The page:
However, challenge/response filters might also block email newsletters you subscribe to, as these messages are typically sent by automated programs. Another downside is that some of your organization's constituents may not take the time to complete the challenge or may not understand the challenge email, meaning that their messages will not reach the recipient. And there's always the slight chance that if both the sender and recipient are using challenge/response systems, their anti-spam applications will continue to challenge each other, locking the email in an undeliverable loop.
Collaborative content filtering takes a community-based approach to fighting spam by collecting input from the millions of email users around the globe. Users of these systems can flag incoming emails as legitimate or spam and these notations are reported to a central database. After a certain number of users mark a particular email as junk, the filter automatically blocks it from reaching the rest of the community's inboxes.
When a collaborative content filtering system involves a large, active user base, it can quickly quell a spam outbreak, sometimes within a matter of minutes. One potential downside to the collaborative-content method is that if a group of spammers mobilise in large numbers and pretend to be legitimate users of the system, they could skew results by falsely labeling spam emails as legitimate messages.
DNS Lookup Systems
While not a particularly reliable method on its own, several anti-spam methods use the domain name system (DNS) — which all mail servers on the Internet use to identify themselves — to identify and foil spammers.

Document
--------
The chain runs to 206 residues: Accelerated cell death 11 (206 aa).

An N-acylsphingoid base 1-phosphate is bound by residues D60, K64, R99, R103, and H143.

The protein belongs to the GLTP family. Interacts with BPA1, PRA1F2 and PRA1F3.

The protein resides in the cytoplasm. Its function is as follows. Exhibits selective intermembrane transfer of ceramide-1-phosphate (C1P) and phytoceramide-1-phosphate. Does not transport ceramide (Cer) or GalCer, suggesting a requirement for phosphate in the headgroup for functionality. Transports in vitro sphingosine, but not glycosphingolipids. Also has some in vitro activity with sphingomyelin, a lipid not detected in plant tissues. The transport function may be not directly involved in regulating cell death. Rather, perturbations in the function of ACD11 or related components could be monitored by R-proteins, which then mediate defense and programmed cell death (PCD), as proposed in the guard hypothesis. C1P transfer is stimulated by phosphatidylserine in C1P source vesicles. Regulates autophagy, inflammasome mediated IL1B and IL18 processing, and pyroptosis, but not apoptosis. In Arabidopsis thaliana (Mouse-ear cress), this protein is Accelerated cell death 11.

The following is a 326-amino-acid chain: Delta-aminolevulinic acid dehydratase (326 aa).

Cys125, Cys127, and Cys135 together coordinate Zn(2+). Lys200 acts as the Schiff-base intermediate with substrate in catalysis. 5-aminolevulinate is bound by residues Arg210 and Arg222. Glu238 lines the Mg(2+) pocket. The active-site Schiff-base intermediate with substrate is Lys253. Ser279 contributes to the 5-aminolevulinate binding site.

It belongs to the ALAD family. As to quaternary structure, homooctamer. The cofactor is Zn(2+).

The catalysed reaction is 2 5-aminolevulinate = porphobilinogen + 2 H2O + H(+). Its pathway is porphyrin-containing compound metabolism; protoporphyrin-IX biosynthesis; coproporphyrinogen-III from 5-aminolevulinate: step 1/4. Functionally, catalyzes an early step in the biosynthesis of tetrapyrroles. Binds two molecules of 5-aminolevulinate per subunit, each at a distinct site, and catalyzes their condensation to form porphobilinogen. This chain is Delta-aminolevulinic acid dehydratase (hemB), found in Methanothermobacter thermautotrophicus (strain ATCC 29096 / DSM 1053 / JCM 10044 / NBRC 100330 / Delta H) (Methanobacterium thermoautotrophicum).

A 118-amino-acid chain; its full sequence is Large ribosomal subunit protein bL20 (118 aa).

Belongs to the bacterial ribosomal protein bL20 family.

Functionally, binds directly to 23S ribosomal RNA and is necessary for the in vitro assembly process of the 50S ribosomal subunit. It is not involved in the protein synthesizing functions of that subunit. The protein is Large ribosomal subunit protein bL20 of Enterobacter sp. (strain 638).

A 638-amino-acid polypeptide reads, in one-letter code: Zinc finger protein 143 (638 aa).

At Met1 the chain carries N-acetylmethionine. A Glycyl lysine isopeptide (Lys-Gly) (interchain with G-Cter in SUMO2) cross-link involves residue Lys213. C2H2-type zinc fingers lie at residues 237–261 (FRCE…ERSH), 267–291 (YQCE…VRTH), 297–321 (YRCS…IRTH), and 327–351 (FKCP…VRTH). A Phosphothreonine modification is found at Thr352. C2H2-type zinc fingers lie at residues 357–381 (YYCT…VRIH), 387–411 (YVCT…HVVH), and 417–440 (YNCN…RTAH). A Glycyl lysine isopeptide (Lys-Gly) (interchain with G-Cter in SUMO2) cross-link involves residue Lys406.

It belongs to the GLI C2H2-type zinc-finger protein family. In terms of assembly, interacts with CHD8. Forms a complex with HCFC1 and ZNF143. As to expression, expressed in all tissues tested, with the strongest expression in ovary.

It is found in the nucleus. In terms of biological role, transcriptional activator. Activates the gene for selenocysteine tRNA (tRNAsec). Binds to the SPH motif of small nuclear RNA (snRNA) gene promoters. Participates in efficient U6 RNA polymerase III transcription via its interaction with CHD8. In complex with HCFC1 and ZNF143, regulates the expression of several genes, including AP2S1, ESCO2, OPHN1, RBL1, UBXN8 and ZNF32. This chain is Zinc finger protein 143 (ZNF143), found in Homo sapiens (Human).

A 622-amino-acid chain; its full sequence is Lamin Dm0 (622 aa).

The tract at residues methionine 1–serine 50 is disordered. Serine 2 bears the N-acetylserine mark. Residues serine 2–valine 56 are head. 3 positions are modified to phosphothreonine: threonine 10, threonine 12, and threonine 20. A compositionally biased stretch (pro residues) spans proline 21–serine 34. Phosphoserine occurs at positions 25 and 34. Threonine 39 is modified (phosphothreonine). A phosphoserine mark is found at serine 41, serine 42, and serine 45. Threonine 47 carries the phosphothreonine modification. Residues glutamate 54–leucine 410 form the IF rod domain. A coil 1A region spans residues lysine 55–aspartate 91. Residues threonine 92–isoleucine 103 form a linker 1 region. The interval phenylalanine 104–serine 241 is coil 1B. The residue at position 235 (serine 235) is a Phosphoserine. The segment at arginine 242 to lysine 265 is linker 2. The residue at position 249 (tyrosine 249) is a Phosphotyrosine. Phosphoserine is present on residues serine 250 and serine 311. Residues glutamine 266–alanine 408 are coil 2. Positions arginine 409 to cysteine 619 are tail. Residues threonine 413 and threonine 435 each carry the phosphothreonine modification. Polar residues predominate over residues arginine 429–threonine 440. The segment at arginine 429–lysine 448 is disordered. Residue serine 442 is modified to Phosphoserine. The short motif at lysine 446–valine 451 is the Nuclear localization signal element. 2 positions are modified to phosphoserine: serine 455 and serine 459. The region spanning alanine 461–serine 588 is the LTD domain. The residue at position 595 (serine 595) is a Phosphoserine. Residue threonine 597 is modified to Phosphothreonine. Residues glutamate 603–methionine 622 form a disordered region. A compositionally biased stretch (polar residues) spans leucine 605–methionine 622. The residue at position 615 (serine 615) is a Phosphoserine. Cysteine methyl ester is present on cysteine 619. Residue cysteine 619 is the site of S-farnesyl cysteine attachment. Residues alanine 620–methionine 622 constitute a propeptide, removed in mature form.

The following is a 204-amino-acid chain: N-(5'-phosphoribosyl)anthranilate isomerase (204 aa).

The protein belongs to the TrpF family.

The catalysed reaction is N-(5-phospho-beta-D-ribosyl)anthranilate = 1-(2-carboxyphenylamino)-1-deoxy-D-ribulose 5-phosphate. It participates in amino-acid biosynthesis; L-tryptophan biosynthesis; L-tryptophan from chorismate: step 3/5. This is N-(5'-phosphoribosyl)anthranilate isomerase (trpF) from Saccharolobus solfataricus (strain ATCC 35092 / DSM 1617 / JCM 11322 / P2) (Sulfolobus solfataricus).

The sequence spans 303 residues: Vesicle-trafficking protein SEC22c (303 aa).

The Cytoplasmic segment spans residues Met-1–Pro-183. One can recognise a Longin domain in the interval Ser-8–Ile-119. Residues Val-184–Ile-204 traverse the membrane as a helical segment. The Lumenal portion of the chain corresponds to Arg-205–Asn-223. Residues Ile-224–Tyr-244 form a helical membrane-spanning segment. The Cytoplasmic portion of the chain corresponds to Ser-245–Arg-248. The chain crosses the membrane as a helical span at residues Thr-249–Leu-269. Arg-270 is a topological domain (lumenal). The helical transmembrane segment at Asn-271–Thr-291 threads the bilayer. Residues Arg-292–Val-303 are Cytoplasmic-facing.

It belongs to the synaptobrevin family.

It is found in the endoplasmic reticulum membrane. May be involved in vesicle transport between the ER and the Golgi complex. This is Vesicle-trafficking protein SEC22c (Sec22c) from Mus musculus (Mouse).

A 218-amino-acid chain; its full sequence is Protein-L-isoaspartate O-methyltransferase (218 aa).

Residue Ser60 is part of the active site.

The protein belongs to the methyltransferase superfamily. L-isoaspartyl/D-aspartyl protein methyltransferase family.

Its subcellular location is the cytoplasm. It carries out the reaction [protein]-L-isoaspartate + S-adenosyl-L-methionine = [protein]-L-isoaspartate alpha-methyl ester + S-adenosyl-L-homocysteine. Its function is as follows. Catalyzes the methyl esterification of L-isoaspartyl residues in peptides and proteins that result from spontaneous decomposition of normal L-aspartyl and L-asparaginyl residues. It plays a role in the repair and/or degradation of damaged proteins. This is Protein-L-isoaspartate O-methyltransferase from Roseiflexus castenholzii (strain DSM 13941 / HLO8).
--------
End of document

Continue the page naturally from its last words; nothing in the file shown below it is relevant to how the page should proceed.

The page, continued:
DNS Mail Exchange (MX) attempts to verify that the domain name in the email address of the sender — the part after the at symbol (@) — exists. It does this by searching the domain name system to see whether the domain name has a valid MX record, which indicates the presence of a real mail server; if there's no match, the anti-spam program assumes that the message is junk. A filter will also perform a reverse DNS lookup using the IP address off the mail server that sent the questionable message. This lookup will reveal the domain name associated with the server.
While DNS lookups can be useful in weeding out emails from spammers attempting to disguise themselves, they are not as effective or reliable on their own (when compared to other spam-fighting methods) in stopping general junk mail. In particular, reverse DNS lookups have been known to produce false positives — legitimate messages marked as spam — since it's technically possible that legitimate senders can send email from a domain different from their own.
Researching Spam-Filtering Products
Now that you know how different anti-spam methods go about stopping unwanted email, you'll be better prepared when it comes time to research the many products on the market. Since none of the aforementioned anti-spam methods are 100 percent foolproof, you may want to seek out a product that uses several different spam-fighting methods; doing so further decreases the amount of junk mail your organization will have to deal with.
To see how 41 commercial anti-spam products stack up, read Network World's article Spam in the Wild: The Sequel, which includes information on features and performance-test results. A WinPlanet article called Anti-Spam Round-Up: Stop the Spam-sanity also offers reviews of five well-known commercial applications. If your nonprofit's budget is too tight to consider purchasing anti-spam software, you might examine a few of the utilities listed in About.com's article Top 10 Free Windows Spam Filters.